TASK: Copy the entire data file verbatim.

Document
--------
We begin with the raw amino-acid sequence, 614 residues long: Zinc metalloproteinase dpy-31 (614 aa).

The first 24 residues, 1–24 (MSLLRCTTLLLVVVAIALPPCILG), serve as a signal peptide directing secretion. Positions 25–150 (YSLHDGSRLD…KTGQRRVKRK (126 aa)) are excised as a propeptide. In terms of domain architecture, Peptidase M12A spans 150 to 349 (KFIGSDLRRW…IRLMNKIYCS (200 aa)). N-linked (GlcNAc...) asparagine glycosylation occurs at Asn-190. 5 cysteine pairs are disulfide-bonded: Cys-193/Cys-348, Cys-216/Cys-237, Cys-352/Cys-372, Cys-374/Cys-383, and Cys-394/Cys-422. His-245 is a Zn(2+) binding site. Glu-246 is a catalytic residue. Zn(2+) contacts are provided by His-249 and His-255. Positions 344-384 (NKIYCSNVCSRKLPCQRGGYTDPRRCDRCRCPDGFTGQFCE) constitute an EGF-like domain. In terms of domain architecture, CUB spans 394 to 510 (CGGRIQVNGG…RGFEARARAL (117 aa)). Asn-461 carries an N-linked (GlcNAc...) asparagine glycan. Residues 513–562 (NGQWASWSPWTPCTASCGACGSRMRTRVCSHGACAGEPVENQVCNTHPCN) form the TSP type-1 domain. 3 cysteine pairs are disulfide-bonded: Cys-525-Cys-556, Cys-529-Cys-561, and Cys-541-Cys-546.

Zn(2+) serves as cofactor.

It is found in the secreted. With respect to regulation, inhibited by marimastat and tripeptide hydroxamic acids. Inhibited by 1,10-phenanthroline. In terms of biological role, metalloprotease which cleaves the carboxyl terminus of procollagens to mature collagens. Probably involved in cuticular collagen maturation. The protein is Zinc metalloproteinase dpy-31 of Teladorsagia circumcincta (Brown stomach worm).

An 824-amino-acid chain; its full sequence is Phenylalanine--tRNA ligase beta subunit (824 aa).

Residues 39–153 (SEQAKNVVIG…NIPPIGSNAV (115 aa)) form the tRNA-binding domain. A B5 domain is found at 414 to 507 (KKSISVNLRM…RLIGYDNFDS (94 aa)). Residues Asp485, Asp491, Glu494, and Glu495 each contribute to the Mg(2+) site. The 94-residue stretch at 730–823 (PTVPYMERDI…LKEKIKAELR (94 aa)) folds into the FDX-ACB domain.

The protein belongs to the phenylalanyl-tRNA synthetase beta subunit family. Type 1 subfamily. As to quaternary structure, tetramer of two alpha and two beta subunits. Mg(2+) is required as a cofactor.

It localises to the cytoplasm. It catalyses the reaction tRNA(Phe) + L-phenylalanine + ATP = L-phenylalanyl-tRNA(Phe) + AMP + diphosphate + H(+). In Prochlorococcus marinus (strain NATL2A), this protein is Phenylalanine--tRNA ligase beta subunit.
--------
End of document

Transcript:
We begin with the raw amino-acid sequence, 614 residues long: Zinc metalloproteinase dpy-31 (614 aa).

The first 24 residues, 1–24 (MSLLRCTTLLLVVVAIALPPCILG), serve as a signal peptide directing secretion. Positions 25–150 (YSLHDGSRLD…KTGQRRVKRK (126 aa)) are excised as a propeptide. In terms of domain architecture, Peptidase M12A spans 150 to 349 (KFIGSDLRRW…IRLMNKIYCS (200 aa)). N-linked (GlcNAc...) asparagine glycosylation occurs at Asn-190. 5 cysteine pairs are disulfide-bonded: Cys-193/Cys-348, Cys-216/Cys-237, Cys-352/Cys-372, Cys-374/Cys-383, and Cys-394/Cys-422. His-245 is a Zn(2+) binding site. Glu-246 is a catalytic residue. Zn(2+) contacts are provided by His-249 and His-255. Positions 344-384 (NKIYCSNVCSRKLPCQRGGYTDPRRCDRCRCPDGFTGQFCE) constitute an EGF-like domain. In terms of domain architecture, CUB spans 394 to 510 (CGGRIQVNGG…RGFEARARAL (117 aa)). Asn-461 carries an N-linked (GlcNAc...) asparagine glycan. Residues 513–562 (NGQWASWSPWTPCTASCGACGSRMRTRVCSHGACAGEPVENQVCNTHPCN) form the TSP type-1 domain. 3 cysteine pairs are disulfide-bonded: Cys-525-Cys-556, Cys-529-Cys-561, and Cys-541-Cys-546.

Zn(2+) serves as cofactor.

It is found in the secreted. With respect to regulation, inhibited by marimastat and tripeptide hydroxamic acids. Inhibited by 1,10-phenanthroline. In terms of biological role, metalloprotease which cleaves the carboxyl terminus of procollagens to mature collagens. Probably involved in cuticular collagen maturation. The protein is Zinc metalloproteinase dpy-31 of Teladorsagia circumcincta (Brown stomach worm).

An 824-amino-acid chain; its full sequence is Phenylalanine--tRNA ligase beta subunit (824 aa).

Residues 39–153 (SEQAKNVVIG…NIPPIGSNAV (115 aa)) form the tRNA-binding domain. A B5 domain is found at 414 to 507 (KKSISVNLRM…RLIGYDNFDS (94 aa)). Residues Asp485, Asp491, Glu494, and Glu495 each contribute to the Mg(2+) site. The 94-residue stretch at 730–823 (PTVPYMERDI…LKEKIKAELR (94 aa)) folds into the FDX-ACB domain.

The protein belongs to the phenylalanyl-tRNA synthetase beta subunit family. Type 1 subfamily. As to quaternary structure, tetramer of two alpha and two beta subunits. Mg(2+) is required as a cofactor.

It localises to the cytoplasm. It catalyses the reaction tRNA(Phe) + L-phenylalanine + ATP = L-phenylalanyl-tRNA(Phe) + AMP + diphosphate + H(+). In Prochlorococcus marinus (strain NATL2A), this protein is Phenylalanine--tRNA ligase beta subunit.